Document Type : Original Article

Authors

1 Department of Chemistry, College of Basic Sciences and Humanities, G.B. Pant University of Agriculture and Technology, Pantnagar-263145, U.S. Nagar, Uttarakhand, India

2 Department of Entomology, College of Agriculture, G.B. Pant University of Agriculture and Technology, Pantnagar-263145, U.S. Nagar, Uttarakhand, India

3 Department of Biological Sciences, College of Basic Sciences and Humanities, G.B. Pant University of Agriculture and Technology, Pantnagar-263145, U.S. Nagar, Uttarakhand, India

Abstract

The objectives of this research were to investigate the qualitative and quantitative analysis of Ethyl Acetate Root Extract of Ardisia solanacea Roxb. (EREAS) and estimation of its biological activities. Phytochemical screening of EREAS showed the abundance of total phenolics, flavanoids, ortho-dihydric phenols, alkaloids, diterpenes and triterpenes etc. The quantitative analysis of EREAS was also carried out by GC/MS and α-amyrenone (13.3%) was found to be the major component. Antifeeding activity monitored through no choice leaf dip method against Spilosoma oblique. The results revealed dose and time dependent antifeeding activity, where the 100% mortality was observed signifying the intense insecticidal activity. The herbicidal activity of extracts was evaluated against the Raphanus raphanistrum seeds. Accordingly, EREAS showed effective herbicidal activity in terms of inhibition of seed germination, coleoptile length and the radical length. Evaluation of antioxidant activity was performed via DPPH radical scavenging, reducing power and metal chelating of Fe2+ activities. EREAS possessed potential antioxidant property and revealed good anti-inflammatory activity.

Graphical Abstract

Chemical composition, insect antifeeding, insecticidal, herbicidal, antioxidant and anti-inflammatory potential of Ardisia solonaceae Roxb. root extract

Keywords

Chemical composition, insect antifeeding, insecticidal, herbicidal, antioxidant

andanti-inflammatorypotentialofArdisiasolonaceaeRoxb.rootextract

BAHAAR ANJUM1, RAVENDRA KUMAR1*, RANDEEP KUMAR1, OM PRAKASH1, R.M. SRIVASTAVA2, D.S. RAWAT3

AND A.K. PANT1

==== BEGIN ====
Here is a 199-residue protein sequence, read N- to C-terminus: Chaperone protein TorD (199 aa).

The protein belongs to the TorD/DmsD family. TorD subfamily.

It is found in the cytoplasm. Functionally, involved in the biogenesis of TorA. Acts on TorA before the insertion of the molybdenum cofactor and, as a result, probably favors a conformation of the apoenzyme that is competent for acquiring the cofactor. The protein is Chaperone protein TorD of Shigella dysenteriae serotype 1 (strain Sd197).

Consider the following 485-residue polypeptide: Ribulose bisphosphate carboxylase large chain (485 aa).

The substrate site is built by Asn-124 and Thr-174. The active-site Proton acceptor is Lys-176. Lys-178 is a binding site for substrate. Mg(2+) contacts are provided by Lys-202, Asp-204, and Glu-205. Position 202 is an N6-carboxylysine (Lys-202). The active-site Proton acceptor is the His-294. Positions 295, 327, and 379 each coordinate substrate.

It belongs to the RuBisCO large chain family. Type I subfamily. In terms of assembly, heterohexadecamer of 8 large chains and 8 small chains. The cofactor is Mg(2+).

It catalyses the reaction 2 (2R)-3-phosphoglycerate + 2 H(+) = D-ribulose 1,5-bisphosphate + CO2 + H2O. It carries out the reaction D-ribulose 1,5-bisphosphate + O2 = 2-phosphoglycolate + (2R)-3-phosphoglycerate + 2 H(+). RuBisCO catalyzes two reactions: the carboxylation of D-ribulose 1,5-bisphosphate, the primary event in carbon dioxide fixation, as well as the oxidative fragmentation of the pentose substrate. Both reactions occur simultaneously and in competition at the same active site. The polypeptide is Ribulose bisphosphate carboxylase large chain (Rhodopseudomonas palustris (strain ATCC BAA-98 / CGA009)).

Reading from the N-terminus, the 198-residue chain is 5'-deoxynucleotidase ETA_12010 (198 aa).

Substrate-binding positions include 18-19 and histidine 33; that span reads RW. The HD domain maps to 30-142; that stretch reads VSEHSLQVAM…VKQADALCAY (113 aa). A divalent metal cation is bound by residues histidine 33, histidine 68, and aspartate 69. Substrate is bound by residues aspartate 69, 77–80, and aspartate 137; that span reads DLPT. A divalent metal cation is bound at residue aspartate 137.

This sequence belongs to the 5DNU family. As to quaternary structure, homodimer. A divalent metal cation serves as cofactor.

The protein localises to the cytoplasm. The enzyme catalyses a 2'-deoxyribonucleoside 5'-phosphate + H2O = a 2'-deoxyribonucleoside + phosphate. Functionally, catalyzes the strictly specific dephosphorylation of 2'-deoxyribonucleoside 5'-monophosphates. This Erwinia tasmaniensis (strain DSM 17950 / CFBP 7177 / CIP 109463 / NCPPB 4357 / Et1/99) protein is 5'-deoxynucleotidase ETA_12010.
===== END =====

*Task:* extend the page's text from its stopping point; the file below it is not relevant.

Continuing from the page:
1Department of Chemistry, College of Basic Sciences and Humanities, G.B. Pant University of Agriculture and Technology, Pantnagar-263145,

U.S. Nagar, Uttarakhand, India

2Department of Entomology, College of Agriculture, G.B. Pant University of Agriculture and Technology, Pantnagar-263145, U.S. Nagar,

Uttarakhand, India

3Department of Biological Sciences, College of Basic Sciences and Humanities, G.B. Pant University of Agriculture and Technology,

   Pantnagar-263145, U.S. Nagar, Uttarakhand, India

ABSTRACT

The objectives of this research were to investigate the qualitative and quantitative analysis of ethyl acetate root extract of Ardisia solanacea

Roxb. (EREAS) and estimation of its biological activities. Phytochemical screening of EREAS showed the abundance of total phenolics,

flavanoids, ortho-dihydric phenols, alkaloids, diterpenes and triterpenes etc. The quantitative analysis of EREAS was also carried out by

GC/MS and α-amyrenone (13.3%) was found to be the major component. Antifeeding activity monitored through no choice leaf dip method

against Spilosoma obliqua. The results revealed dose and time dependent antifeeding activity, where the 100% mortality was observed

signifying the intense insecticidal activity. The herbicidal activity of extracts was evaluated against the Raphanus raphanistrum seeds.

    Accordingly, EREAS showed effective herbicidal activity in terms of inhibition of seed germination, coleoptile length and the radical length.

Evaluation of antioxidant activity was performed via DPPH radical scavenging, reducing power and metal chelating of Fe2+ activities. EREAS

possessed potential antioxidant property and revealed good anti-inflammatory activity.

KEYWORDS:

α-Amyrenone

Antifeeding

Anti-inflammatory activity

Antioxidant

Ardisia solanacea

Herbicidal

Insecticidal activity

 

Corresponding author: ravichemistry.kumar@gmail.com

 

1. Introduction

Medicinal plants are sprinkled all over the world, having a large treasure of potential biological active components

hidden within them. It has been reported from time immemorial that plants possess huge medicinal importance and

the human race had a dependence on plant derived components and herbs for their food and health care issues

(Mohammadhosseini et al., 2017; Mohammadhosseini et al., 2019). As per WHO estimates, plant drugs provide nearly

80% to the health needs of the entire world population. Medicinal herbs have been used in the traditional medicine

system for several herbal preparations since prehistoric times (Mohammadhosseini, 2017; Wansi et al., 2018). Many

studies have revealed that plants promote health and well-being to human beings. The utility of herbal remedies is

not only cost-effective but also safe and almost independent from any serious adverse effect. The rural elders, farmers

and tribal cultures have incredible knowledge about the plants being used for various purposes of health since